Arizona statutes provide for a simplified affidavit process for small estates with real property or personal property valued below specific amounts. An heir or devisee of property may be able to use the affidavit procedure to claim estate assets without going through the probate process. However, the affidavit process has specific requirements and limitations. Even if you think your inheritance qualifies for the process, it is important to talk with an experienced Arizona probate attorney before proceeding.
At Peterson Law Offices in the East Valley, we assist clients with all aspects of estate administration and probate, including the affidavit process. Your first consultation is always free of charge. We welcome you to contact us to schedule an appointment.
For the affidavit process to be available for real estate, the value of all Arizona real property in the estate must have a value of $100,000 or less at the date of death. All taxes and debts on the property must be paid.
The affidavit option is not available if the estate has a personal representative or it is less than a year since discharge of the personal representative. For property that qualifies, the heir or devisee (person inheriting under a will) of the property may file an affidavit for real property to claim the real estate after a waiting period of six months following the date of death.
For purposes of the affidavit procedure, the value of the real estate is the full cash value as shown on the assessment rolls for the year of the decedent’s death, unless there is a debt secured by a lien on the property. In the latter case, the value is the unpaid principal balance due on the date of death.
The person (or persons) entitled to the real property by reason of the allowance in lieu of homestead, family allowance or exempt property, intestate succession, or devise under a valid will prepares and files the affidavit. The document contains a statement regarding entitlement, as well as a statement that no other person has a right to an interest in the real estate. The affidavit also states that all taxes and unsecured debts, as well as expenses of the decedent’s last illness and funeral, are paid.
The contents of the affidavit are very specific. It is a sworn statement, in which the affiant attests under oath to the inheritance right and certain other facts relating to the estate.
The heir or devise files the affidavit with the probate court registrar in the county where the real estate is located. After determining completeness of the affidavit, the registrar issues a certified copy as proof of filing. A certified copy of the affidavit must be recorded in the same county.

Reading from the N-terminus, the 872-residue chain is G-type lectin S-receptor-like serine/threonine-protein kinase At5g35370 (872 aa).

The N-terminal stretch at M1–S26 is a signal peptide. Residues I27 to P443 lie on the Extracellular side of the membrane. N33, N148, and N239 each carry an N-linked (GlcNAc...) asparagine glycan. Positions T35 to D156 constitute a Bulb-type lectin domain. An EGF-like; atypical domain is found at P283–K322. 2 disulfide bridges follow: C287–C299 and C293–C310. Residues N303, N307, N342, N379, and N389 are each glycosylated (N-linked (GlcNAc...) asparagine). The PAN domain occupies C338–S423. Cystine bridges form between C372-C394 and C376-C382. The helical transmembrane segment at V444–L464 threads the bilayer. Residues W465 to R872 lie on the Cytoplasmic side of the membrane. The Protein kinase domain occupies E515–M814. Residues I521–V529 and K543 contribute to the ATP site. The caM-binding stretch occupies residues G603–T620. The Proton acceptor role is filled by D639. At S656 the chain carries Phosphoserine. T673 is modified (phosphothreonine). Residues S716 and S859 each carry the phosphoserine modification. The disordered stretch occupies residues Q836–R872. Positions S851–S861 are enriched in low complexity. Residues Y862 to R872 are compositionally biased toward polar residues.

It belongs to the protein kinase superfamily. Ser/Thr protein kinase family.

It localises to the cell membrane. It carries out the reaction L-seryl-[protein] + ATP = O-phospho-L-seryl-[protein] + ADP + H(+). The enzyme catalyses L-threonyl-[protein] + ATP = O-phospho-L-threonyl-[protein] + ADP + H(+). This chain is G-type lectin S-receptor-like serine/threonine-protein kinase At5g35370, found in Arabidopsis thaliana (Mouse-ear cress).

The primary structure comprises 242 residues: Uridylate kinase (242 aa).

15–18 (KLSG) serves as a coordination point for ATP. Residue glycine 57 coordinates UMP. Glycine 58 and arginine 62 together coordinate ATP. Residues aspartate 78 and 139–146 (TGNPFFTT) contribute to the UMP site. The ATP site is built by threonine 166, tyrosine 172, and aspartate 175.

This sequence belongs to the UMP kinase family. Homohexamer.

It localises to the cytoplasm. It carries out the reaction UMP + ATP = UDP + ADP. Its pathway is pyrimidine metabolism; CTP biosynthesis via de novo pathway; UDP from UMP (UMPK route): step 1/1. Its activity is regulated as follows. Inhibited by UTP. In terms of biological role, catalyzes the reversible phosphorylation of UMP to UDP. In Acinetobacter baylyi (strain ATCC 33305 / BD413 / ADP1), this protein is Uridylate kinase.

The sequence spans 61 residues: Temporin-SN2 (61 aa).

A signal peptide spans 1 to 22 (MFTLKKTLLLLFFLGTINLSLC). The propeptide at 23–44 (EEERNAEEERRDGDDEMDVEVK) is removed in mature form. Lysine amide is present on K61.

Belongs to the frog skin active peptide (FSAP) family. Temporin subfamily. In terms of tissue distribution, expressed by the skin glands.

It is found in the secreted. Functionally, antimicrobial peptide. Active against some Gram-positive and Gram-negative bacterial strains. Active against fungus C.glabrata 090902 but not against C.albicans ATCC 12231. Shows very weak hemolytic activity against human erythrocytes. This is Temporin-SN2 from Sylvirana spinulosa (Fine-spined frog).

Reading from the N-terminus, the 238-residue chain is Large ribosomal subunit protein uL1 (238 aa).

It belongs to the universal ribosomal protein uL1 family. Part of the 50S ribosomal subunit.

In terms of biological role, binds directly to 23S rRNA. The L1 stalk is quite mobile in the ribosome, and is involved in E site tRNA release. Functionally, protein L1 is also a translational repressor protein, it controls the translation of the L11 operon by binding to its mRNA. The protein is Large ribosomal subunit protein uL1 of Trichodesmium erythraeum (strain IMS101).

If the value of all personal property in an estate does not exceed $75,000, a person claiming the right to personal property may submit an affidavit 30 days or more after the date of death. The dollar limitation applies to the value of all personal property of the decedent, regardless of the location of the property. As with a real property affidavit, the process is not available if the estate has a personal representative or less than a year has passed since discharge of the personal representative.
The affidavit must state a number sworn facts, including the affiant’s entitlement to payment or delivery of the property. The affidavit also attests that all expenses of the decedent’s last illness and funeral are paid.
The law provides that any person with possession of the property or evidence of a debt must make payment or transfer property to the successor in interest if presented with the affidavit. The affidavit also authorizes transfer of motor vehicles and securities, as well as transfer of other property of the decedent.
There is no requirement for filing a personal property affidavit. The claimant presents a copy of the executed affidavit to the person or financial institution in possession of the personal property, or, in the case of a vehicle, to the MVD office.
If you inherit real or personal property that may be eligible for the affidavit process, the best way to proceed is to talk with a knowledgeable estate and probate administration attorney. The Arizona statutory eligibility requirements for the process are very specific. A clearly defined procedure must be followed to complete the process in compliance with the legal requirements.
For real estate, certain criteria must be met, and the value of the property must be established. It’s important to ascertain whether there are any liens or debts outstanding on the property. For a personal property affidavit, it’s also necessary to establish a value for all the personal property in the estate, to ensure the total is below the statutory threshold for eligibility.
When you submit an affidavit, you make a sworn statement that the facts in the affidavit are true, so it’s important to verify all the required facts before submitting the affidavit. Your lawyer ensures that all the requirements of the statute are met and that the proper procedures are followed, including the filing requirements for real property affidavits.
At Peterson Law Offices, we assist clients with all aspects of estate administration and probate, including the small estate affidavit process for real property and personal property. Attorney Shane Peterson’s real estate experience is particularly beneficial for estates that include real property.
We take pride in offering top-quality, affordable legal services and exceptional client service. Your first consultation is always free of charge. We welcome inquiries from clients throughout the East Valley, including Queen Creek, San Tan Valley, Gilbert, Mesa, and Chandler. Schedule your free initial consultation by calling 480-878-5998 or using our online contact form.
© 2020 Peterson Law Offices, PLLC